Robin's Story

May 29, 2019

Robin Hollingsworth

Robin Hollingsworth was a rising administrator in the Pelham City School District, married and a mother of four young children. A heart attack was the last thing on this 39 year olds mind. However on July 17th of 2012 Robin’s life was changed in an instant when she started complaining of chest pain at 4am. Her husband decided quickly to take her to Shelby Baptist Medical Center.

“Thankfully we live close to the hospital so I figured it wouldn’t be a very long drive even though I didn’t want to initially go.”

Robin HollingsworthWhen Robin and her husband arrived at the hospital, the staff at Shelby Baptist admitted her to a room in the ER. Robin’s husband left the room to call family to let them know they were at the hospital. While none of his calls got through to family, Robin’s husband returned to the room only to find Robin doubled over in pain, complaining of dizziness and then passed out. Nurses and doctors were called into the room to see that Robin didn’t have a pulse. She was having a massive heart attack.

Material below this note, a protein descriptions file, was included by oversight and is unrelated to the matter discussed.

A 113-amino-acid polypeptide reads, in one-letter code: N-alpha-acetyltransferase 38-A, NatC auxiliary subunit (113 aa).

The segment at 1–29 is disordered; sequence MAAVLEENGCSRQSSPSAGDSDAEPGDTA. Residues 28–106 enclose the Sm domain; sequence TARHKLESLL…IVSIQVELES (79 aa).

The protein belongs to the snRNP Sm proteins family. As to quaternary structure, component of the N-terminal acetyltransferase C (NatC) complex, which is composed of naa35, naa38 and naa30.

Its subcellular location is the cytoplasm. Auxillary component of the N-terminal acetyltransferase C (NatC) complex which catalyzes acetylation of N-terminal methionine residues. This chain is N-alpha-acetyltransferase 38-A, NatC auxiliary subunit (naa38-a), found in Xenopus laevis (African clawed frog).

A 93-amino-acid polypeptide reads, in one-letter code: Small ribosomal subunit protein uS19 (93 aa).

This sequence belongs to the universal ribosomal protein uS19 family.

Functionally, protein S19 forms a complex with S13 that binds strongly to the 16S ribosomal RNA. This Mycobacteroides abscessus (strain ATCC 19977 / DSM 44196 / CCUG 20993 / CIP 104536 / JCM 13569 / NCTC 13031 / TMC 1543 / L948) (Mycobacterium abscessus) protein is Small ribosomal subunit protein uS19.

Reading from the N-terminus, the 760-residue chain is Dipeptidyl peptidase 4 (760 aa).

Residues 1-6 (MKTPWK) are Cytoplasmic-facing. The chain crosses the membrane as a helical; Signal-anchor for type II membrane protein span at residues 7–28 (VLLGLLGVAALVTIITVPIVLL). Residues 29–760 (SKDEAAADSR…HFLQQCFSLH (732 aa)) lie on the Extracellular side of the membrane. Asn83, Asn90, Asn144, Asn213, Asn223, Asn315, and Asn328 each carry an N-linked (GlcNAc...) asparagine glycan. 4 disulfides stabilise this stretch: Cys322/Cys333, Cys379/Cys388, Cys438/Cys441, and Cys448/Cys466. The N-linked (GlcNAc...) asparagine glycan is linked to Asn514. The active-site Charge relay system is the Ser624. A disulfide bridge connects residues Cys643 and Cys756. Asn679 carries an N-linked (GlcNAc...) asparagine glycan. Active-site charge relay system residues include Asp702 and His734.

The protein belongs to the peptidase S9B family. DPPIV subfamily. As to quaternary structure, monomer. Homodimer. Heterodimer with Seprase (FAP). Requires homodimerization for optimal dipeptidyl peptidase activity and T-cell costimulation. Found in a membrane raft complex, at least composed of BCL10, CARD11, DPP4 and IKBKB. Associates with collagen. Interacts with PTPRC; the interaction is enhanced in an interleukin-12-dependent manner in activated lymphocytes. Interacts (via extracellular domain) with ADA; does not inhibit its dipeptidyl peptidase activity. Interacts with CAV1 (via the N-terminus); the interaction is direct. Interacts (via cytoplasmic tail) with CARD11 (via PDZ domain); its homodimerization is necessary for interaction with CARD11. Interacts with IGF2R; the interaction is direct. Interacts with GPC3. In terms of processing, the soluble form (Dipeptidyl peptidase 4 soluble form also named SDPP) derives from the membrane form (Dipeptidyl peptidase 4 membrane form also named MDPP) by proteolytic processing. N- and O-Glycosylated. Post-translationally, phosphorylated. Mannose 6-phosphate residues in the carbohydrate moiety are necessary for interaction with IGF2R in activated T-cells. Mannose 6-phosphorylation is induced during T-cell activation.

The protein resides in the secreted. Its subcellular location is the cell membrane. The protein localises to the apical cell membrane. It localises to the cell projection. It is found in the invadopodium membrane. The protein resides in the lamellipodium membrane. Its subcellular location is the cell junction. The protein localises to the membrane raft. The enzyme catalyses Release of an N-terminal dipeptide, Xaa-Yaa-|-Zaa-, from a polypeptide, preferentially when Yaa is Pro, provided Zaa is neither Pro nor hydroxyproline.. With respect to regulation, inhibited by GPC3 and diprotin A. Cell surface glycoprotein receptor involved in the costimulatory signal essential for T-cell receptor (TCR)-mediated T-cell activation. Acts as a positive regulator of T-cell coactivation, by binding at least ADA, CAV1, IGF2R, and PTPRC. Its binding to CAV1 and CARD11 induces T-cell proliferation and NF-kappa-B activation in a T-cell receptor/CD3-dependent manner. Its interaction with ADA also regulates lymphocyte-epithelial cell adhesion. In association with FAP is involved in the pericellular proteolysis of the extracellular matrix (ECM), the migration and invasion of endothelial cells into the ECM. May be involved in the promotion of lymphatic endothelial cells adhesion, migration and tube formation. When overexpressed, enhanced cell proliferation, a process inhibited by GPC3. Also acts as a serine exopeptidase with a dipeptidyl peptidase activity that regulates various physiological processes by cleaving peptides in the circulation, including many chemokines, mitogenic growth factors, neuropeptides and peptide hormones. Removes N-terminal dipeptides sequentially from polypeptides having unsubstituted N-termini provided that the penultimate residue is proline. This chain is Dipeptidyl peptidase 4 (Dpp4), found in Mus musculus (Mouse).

“If my husband had gotten through on any of his calls, he wouldn’t have returned to the room as soon as he did. If that hadn’t happened, I wouldn’t be here today being able to tell my story.”

Robin was suffering from what’s called a SCAD, or a spontaneous coronary artery dissection. It strikes young women like Robin who show no symptoms until the day of the actual event.

Robin’s arterial wall was shredded. She was put into a medically induced coma, and rushed into the cath lab where Dr. John McBrayer was on call and performed a procedure to put stents in her artery. After the surgery, Robin showed no signs of heart or brain damage.

Following 36 hours of being in a coma, Robin finally came to. After several weeks recovering at the hospital, Robin saw this as an opportunity at a second chance.

“I knew that I was given a second chance at life, and a chance to share my story about what I experienced so I can save other women from the same fate. Not everyone who suffers from a SCAD survives.”

Over the next several years Robin became an elementary school principal in the Pelham School District and now shares her story with students at her school.

“The most important thing I can share about this is to known your body and what it’s trying to tell you. It’s important for women, since they don’t always take care of themselves first.”

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